Global coal consumption climbed to a new all-time high in 2022 and will stay near that record level this year as strong growth in Asia for both power generation and industrial applications outpaces declines in the United States and Europe, according to the IEA’s latest market update.

Coal consumption in 2022 rose by 3.3% to 8.3 billion metric tons (mt), setting a new record, according to the IEA’s mid-year Coal Market Update, which was published in late July. In 2023 and 2024, small declines in coal-fired power generation are likely to be offset by rises in industrial use of coal, the report predicts, although there are wide variations between geographic regions.

China, India and Southeast Asian countries together are expected to account for 3 out of every 4 tons of coal consumed worldwide in 2023.

Global coal demand is estimated to have grown by about 1.5% in the first half of 2023 to a total of about 4.7 billion mt, lifted by an increase of 1% in power generation and 2% in non-power industrial uses.

By region, coal demand fell faster than previously expected in the first half of this year in the United States and the European Union — by 24% and 16%, respectively. However, demand from the two largest consumers, China and India, grew by over 5% during the first half, more than offsetting declines elsewhere.

The shift of coal demand to Asia continues. In 2021, China and India already accounted for two-thirds of global consumption, meaning together they used twice as much coal as the rest of the world combined. In 2023, their share will be close to 70%.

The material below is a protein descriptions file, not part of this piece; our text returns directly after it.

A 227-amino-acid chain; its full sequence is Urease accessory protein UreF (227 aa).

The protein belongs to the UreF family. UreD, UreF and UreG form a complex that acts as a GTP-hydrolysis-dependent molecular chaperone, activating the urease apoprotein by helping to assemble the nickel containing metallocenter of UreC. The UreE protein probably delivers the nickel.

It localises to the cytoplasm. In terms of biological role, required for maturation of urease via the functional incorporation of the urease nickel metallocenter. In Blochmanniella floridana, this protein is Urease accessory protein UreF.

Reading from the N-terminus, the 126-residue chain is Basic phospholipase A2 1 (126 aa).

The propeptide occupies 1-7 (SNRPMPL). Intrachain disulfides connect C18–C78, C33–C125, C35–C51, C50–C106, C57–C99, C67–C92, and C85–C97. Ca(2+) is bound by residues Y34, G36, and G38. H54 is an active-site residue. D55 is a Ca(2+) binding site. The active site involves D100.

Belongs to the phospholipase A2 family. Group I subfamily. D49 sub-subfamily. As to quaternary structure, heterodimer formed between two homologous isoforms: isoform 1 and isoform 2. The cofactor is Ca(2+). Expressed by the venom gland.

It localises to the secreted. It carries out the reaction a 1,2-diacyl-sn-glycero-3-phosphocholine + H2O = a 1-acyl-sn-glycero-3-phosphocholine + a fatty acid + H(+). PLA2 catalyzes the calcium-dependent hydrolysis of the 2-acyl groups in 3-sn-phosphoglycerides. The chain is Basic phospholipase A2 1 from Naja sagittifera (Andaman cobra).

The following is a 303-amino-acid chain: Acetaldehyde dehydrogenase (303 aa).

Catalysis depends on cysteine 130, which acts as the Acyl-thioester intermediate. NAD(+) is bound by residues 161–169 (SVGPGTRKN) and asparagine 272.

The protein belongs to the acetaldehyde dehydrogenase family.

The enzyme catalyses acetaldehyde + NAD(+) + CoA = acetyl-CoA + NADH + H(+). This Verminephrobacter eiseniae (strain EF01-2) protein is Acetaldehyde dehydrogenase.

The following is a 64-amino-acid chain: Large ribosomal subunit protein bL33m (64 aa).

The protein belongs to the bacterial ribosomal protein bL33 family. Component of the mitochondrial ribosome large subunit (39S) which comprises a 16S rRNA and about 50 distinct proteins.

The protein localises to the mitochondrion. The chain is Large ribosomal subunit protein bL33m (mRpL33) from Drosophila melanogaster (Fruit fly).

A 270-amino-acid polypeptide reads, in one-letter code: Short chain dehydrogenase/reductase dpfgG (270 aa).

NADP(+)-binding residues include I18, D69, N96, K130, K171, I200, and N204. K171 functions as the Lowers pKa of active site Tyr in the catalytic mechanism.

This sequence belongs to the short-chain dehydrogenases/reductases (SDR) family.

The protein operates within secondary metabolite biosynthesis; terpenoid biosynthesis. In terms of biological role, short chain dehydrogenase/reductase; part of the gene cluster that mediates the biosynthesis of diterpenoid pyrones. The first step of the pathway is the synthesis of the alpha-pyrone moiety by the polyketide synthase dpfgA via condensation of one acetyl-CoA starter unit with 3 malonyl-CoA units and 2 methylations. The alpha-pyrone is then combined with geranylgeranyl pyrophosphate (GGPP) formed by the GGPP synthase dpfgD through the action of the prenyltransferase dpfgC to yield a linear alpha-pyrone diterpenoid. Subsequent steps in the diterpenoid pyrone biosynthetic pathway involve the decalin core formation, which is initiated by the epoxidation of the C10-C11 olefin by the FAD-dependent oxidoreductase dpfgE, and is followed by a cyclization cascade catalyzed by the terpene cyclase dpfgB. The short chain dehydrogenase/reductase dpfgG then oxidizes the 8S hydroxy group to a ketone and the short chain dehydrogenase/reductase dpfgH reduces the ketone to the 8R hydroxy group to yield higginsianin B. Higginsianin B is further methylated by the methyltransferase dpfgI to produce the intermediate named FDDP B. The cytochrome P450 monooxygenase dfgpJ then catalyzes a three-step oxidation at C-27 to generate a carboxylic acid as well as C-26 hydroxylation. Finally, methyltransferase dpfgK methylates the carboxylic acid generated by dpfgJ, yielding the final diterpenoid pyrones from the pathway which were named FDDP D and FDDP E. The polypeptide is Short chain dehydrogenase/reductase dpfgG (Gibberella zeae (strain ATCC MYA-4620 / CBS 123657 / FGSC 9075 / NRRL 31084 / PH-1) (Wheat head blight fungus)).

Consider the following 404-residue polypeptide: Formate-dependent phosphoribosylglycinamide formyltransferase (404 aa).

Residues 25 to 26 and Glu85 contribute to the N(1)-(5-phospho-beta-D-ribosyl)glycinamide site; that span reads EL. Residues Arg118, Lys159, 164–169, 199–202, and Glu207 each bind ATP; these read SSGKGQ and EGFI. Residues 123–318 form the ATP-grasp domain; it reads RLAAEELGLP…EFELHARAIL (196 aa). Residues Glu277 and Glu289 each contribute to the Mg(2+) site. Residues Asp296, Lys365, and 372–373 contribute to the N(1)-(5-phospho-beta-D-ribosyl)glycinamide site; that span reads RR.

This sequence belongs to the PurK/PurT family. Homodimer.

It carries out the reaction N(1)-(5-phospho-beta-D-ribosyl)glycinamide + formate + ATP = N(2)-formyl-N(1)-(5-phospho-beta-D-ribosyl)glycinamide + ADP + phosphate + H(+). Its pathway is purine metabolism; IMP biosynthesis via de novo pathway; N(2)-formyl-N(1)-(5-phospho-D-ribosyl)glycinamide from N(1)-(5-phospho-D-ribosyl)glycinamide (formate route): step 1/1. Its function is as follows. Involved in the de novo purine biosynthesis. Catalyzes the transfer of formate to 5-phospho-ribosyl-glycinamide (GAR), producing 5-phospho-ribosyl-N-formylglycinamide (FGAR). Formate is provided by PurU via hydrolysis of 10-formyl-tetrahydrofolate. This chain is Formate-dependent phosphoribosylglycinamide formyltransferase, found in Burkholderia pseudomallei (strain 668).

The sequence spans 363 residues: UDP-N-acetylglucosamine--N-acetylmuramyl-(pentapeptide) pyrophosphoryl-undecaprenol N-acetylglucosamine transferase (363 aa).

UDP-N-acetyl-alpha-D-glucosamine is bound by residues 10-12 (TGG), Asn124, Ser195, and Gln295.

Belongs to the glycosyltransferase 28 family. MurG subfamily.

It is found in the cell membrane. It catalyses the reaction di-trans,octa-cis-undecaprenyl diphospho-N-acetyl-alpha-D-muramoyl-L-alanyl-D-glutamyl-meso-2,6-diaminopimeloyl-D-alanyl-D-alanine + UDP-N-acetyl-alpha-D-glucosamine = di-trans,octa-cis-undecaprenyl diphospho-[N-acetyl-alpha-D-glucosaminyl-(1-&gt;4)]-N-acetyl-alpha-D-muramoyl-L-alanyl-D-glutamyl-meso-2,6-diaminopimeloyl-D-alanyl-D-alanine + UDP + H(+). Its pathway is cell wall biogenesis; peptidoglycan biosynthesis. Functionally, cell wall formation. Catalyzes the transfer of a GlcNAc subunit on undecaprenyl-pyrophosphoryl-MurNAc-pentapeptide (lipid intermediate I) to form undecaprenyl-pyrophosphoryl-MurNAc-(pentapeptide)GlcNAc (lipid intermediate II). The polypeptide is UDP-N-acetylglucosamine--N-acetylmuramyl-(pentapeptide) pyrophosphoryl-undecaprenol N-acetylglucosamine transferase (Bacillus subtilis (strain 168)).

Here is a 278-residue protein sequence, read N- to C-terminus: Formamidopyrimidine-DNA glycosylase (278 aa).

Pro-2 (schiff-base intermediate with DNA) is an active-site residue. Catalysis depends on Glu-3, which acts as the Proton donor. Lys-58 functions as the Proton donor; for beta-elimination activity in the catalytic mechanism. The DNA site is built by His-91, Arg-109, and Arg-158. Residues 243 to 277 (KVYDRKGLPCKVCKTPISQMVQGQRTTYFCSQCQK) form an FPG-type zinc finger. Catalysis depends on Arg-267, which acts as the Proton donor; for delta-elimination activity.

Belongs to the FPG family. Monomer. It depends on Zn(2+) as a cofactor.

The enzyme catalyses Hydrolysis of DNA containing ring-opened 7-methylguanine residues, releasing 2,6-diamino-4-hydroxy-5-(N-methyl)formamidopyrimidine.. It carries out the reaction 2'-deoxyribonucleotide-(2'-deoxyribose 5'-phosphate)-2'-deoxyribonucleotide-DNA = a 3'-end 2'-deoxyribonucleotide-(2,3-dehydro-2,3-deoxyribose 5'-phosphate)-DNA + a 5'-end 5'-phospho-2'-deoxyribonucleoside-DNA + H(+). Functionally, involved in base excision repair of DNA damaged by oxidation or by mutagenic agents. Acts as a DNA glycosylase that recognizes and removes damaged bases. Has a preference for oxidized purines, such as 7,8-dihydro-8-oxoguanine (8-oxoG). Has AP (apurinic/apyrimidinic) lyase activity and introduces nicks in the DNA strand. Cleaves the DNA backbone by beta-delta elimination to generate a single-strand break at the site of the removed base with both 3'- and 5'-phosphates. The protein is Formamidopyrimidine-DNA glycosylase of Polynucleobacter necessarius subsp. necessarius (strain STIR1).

The same split is observed on the production side. The three largest coal producers — China, India and Indonesia — all produced record amounts in 2022. In March 2023, both China and India set new monthly records, with China surpassing 400 million mt for the second time ever and India surpassing 100 million mt for the first time. Also in March, Indonesia exported almost 50 million mt, a volume never shipped by any country before.

Coal prices fell in the first half of 2023 to the same levels as those seen in summer 2021, driven by ample supply and lower natural gas prices. Thermal coal returned to being priced below coking coal, and the big premium for Australian coal narrowed following the easing of disruptive La Niña weather that had hampered production. Russian coal has found new outlets after being barred in Europe, but often at considerable discounts.

Cheaper coal has made imports more attractive for some price-sensitive buyers. Chinese imports have almost doubled in the first half of this year, and global coal trade in 2023 is set to grow by more than 7%, outpacing overall demand growth, to approach the record levels seen in 2019. Seaborne coal trade in 2023 may well surpass the record of 1.3 billion mt set in 2019.